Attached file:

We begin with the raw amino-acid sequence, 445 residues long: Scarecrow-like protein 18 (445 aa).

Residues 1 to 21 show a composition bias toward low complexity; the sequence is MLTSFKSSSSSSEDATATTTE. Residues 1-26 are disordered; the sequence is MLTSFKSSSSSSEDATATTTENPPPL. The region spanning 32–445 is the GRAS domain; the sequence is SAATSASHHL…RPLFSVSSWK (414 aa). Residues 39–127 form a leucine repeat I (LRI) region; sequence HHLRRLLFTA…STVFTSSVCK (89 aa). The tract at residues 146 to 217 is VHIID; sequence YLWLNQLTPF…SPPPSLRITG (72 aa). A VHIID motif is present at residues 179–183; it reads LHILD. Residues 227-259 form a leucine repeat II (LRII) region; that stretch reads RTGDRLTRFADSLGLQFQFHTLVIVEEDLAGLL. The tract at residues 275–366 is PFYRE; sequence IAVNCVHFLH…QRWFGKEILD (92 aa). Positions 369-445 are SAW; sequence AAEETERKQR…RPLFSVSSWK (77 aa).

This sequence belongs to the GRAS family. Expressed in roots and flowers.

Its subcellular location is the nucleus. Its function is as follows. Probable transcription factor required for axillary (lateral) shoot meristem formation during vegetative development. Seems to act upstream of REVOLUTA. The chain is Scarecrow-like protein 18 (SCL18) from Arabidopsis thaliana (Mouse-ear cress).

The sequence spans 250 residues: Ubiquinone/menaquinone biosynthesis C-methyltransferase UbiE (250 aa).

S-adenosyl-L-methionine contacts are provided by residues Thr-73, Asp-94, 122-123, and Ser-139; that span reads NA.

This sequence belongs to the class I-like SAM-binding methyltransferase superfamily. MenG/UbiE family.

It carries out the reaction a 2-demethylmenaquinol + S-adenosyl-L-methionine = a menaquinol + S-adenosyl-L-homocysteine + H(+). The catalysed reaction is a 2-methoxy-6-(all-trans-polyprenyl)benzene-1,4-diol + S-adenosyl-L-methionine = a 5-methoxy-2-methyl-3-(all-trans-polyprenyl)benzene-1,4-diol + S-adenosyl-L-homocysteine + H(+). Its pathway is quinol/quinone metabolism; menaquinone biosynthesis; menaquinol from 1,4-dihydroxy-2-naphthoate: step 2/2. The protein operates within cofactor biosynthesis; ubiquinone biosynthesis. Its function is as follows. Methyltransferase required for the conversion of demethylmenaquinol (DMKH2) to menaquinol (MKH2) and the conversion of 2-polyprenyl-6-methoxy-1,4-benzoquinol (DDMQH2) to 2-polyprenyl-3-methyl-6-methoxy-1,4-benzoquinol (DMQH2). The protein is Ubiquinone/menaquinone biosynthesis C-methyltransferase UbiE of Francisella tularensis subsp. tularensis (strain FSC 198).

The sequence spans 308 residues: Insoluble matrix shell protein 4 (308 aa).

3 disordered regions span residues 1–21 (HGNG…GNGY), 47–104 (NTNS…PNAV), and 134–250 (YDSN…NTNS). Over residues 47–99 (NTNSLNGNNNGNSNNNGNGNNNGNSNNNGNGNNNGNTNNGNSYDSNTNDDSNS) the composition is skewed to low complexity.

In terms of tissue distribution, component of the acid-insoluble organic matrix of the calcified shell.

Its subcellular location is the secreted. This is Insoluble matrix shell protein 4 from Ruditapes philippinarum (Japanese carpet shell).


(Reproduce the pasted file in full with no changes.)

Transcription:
We begin with the raw amino-acid sequence, 445 residues long: Scarecrow-like protein 18 (445 aa).

Residues 1 to 21 show a composition bias toward low complexity; the sequence is MLTSFKSSSSSSEDATATTTE. Residues 1-26 are disordered; the sequence is MLTSFKSSSSSSEDATATTTENPPPL. The region spanning 32–445 is the GRAS domain; the sequence is SAATSASHHL…RPLFSVSSWK (414 aa). Residues 39–127 form a leucine repeat I (LRI) region; sequence HHLRRLLFTA…STVFTSSVCK (89 aa). The tract at residues 146 to 217 is VHIID; sequence YLWLNQLTPF…SPPPSLRITG (72 aa). A VHIID motif is present at residues 179–183; it reads LHILD. Residues 227-259 form a leucine repeat II (LRII) region; that stretch reads RTGDRLTRFADSLGLQFQFHTLVIVEEDLAGLL. The tract at residues 275–366 is PFYRE; sequence IAVNCVHFLH…QRWFGKEILD (92 aa). Positions 369-445 are SAW; sequence AAEETERKQR…RPLFSVSSWK (77 aa).

This sequence belongs to the GRAS family. Expressed in roots and flowers.

Its subcellular location is the nucleus. Its function is as follows. Probable transcription factor required for axillary (lateral) shoot meristem formation during vegetative development. Seems to act upstream of REVOLUTA. The chain is Scarecrow-like protein 18 (SCL18) from Arabidopsis thaliana (Mouse-ear cress).

The sequence spans 250 residues: Ubiquinone/menaquinone biosynthesis C-methyltransferase UbiE (250 aa).

S-adenosyl-L-methionine contacts are provided by residues Thr-73, Asp-94, 122-123, and Ser-139; that span reads NA.

This sequence belongs to the class I-like SAM-binding methyltransferase superfamily. MenG/UbiE family.

It carries out the reaction a 2-demethylmenaquinol + S-adenosyl-L-methionine = a menaquinol + S-adenosyl-L-homocysteine + H(+). The catalysed reaction is a 2-methoxy-6-(all-trans-polyprenyl)benzene-1,4-diol + S-adenosyl-L-methionine = a 5-methoxy-2-methyl-3-(all-trans-polyprenyl)benzene-1,4-diol + S-adenosyl-L-homocysteine + H(+). Its pathway is quinol/quinone metabolism; menaquinone biosynthesis; menaquinol from 1,4-dihydroxy-2-naphthoate: step 2/2. The protein operates within cofactor biosynthesis; ubiquinone biosynthesis. Its function is as follows. Methyltransferase required for the conversion of demethylmenaquinol (DMKH2) to menaquinol (MKH2) and the conversion of 2-polyprenyl-6-methoxy-1,4-benzoquinol (DDMQH2) to 2-polyprenyl-3-methyl-6-methoxy-1,4-benzoquinol (DMQH2). The protein is Ubiquinone/menaquinone biosynthesis C-methyltransferase UbiE of Francisella tularensis subsp. tularensis (strain FSC 198).

The sequence spans 308 residues: Insoluble matrix shell protein 4 (308 aa).

3 disordered regions span residues 1–21 (HGNG…GNGY), 47–104 (NTNS…PNAV), and 134–250 (YDSN…NTNS). Over residues 47–99 (NTNSLNGNNNGNSNNNGNGNNNGNSNNNGNGNNNGNTNNGNSYDSNTNDDSNS) the composition is skewed to low complexity.

In terms of tissue distribution, component of the acid-insoluble organic matrix of the calcified shell.

Its subcellular location is the secreted. This is Insoluble matrix shell protein 4 from Ruditapes philippinarum (Japanese carpet shell).